A strange horror story from the battlefields of World War I, when a terrible devil-dog was said to haunt the allied trenches.

By Theo Paijmans 

January 2009

Accounts of anomalous occurrences, tall tales and yarns, superstitions and rumours – all are born in the confusion and upheaval of every great conflict, and World War I was no exception. French linguist Albert Dauzat treats several fascinating legends that emerged from military conflicts, and lists a number of tales from WWI in his Légendes, Prophéties et Superstitions de la Guerre. In his book, published two years after the war, Dauzat recounts how he experienced a number of these legends firsthand, such as the rumoured arrival of large contingents of Russian troops: “At Pont-Audemer, a friend told me, during the whole of the Winter of 1914–1915, people believed in the disembarking of the Russians who had come from Arkhangelsk to Honfleur (situated less than 30km [or 19 miles] away), saying ‘I saw them as I saw you.’” Or the bombardment of Paris by the German railway guns, that spawned rumours of curious aerial phenomena: “The first day of the bombardment of Paris by the long distance guns, many persons… declared that they saw parachutes or red ball­oons descending from the air: a hallucination in certain cases that I have observed myself…” [1]

The best-known legend of WWI is undoubtedly that of the Angels of Mons. In connection with this, Dauzat writes of various aerial phenomena witnessed during time of war and tells of another near the end of the war: “In the first days of November 1918, at the moment when President Wilson and the German government were holding preliminary discussions concerning a cease-fire, the tale ran across the American front that a ‘white dove of peace’ had, on a clear day, circled the lines for more than an hour. It was an aeroplane, according to the testimony of a colonel and two majors: they even recalled certain less truthful details, which proved that they too were the victims of a mild form of suggestion. It was, they said, a completely white aeroplane, of a type unknown on the western front, not carrying an insignia of any kind, and, flying very high, it passed over the American trenches, then circled the German lines.” It did so for over an hour, then turned north and disappeared. [2]

This account and many others were quickly forgotten in the turmoil following the end of the bloody conflict. The legend of the Angels of Mons fared better; as late as 1934, various news­papers were publishing all kinds of explanations for the miracle, and it has been the subject of a recent scholarly study. [3] But apparently another, darker rumour hid in the shadows of Mons. The curious tale was published in 1919, but this time bears witness not to miraculous apparitions of angelic beings, but to the evil doings of an enorm­ous hound of hell during those terrible days at the front:

That weird legend of No Man’s Land, the gruesome epic of the ‘hound of Mons’, has, according to FJ Newhouse, a returned Canad­ian veteran, been vindicated throughout Europe as fact and not fiction. For four years civilian sceptics laughed at the soldiers’ tale of a giant, skulking hound, which stalked among the corpses and shell holes of No Man’s Land and dragged down British soldiers to their death. An apparition of fear-crazed minds, they said. But to the soldiers it was a reality and one of the most fearful things of the world war.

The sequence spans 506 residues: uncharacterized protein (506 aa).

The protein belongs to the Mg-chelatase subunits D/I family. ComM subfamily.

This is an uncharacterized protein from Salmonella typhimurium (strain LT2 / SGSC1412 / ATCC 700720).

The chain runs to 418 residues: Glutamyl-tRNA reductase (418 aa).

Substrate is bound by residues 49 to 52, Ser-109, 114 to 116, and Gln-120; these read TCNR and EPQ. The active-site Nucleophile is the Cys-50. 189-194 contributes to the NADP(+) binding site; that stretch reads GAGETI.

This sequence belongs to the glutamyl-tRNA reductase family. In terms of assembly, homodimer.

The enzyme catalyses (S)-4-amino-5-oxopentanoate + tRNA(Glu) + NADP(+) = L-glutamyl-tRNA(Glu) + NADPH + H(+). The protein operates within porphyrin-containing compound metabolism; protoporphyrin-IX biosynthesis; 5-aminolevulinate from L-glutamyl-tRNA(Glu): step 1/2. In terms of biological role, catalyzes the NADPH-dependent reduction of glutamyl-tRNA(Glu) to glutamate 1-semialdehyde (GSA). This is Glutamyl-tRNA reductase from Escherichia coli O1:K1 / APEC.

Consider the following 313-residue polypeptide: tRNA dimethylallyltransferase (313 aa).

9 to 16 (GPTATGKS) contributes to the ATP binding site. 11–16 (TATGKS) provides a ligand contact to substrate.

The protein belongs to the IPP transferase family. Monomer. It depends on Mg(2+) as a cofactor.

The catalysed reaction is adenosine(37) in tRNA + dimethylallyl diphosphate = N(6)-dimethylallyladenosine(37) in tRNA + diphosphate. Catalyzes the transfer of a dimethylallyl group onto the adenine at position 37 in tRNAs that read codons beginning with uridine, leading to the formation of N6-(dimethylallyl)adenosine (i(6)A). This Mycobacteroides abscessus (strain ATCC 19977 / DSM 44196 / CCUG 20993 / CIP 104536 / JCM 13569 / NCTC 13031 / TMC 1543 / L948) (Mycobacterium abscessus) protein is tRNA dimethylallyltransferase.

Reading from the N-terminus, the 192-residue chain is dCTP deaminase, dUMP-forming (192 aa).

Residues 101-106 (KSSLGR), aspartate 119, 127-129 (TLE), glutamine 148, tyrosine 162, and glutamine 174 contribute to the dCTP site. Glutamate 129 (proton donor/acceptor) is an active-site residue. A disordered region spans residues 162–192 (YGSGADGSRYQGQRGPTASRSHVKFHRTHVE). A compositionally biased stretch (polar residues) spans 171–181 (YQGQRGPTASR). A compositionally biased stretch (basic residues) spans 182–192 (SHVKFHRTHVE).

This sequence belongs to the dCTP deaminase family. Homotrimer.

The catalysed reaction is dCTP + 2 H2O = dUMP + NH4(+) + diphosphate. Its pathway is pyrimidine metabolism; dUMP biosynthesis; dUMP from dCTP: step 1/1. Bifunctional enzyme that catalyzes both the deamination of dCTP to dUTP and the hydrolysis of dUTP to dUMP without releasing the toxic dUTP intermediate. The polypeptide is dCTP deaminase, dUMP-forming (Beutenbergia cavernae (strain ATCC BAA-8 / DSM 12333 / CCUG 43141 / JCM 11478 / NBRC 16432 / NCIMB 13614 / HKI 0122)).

“The death of Dr Gottlieb Hochmuller in the recent Spartacan riots in Berlin”, said Capt. Newhouse, “has brought to light facts concerning the fiendish application of this German scientist’s skill that have astounded Europe. For the hound of Mons was not an accident, a phantom, or an halluc­ination – it was the deliberate result of one of the strangest and most repulsive scientific experiments the world has ever known.

Teeth Marks in Throats.
What was the hound of Mons? According to the soldiers, the legend started in the terrible days of the defence of Mons. On the night of November 14, 1914, Capt. Yeskes and four men of the London Fusiliers entered No Man’s Land on a patrol. The last living trace of them was when they started into the darkness between the lines. Several days afterwards their dead bodies were found – just as they had been dragged down – with teeth marks at the throats.

Several nights later a weird, blood-curdling howl was heard from the darkness toward which the British trenches faced. It was the howl of the hound of Mons. From then on this phantom hound became the terror of the men who faced death by bullets with a smile. It was the old fear of the unknown.

Howl is Heard.
Patrol after patrol, during two years of warfare, ventured out only to be found days later with the telltale marks at their throats. The ghastly howl continued to echo through No Man’s Land. Several times sentries declared that they saw a lean, grey wraith flit past the barbed wire – the form of a gigantic hound running silently. But civilian Europe always doubted the story.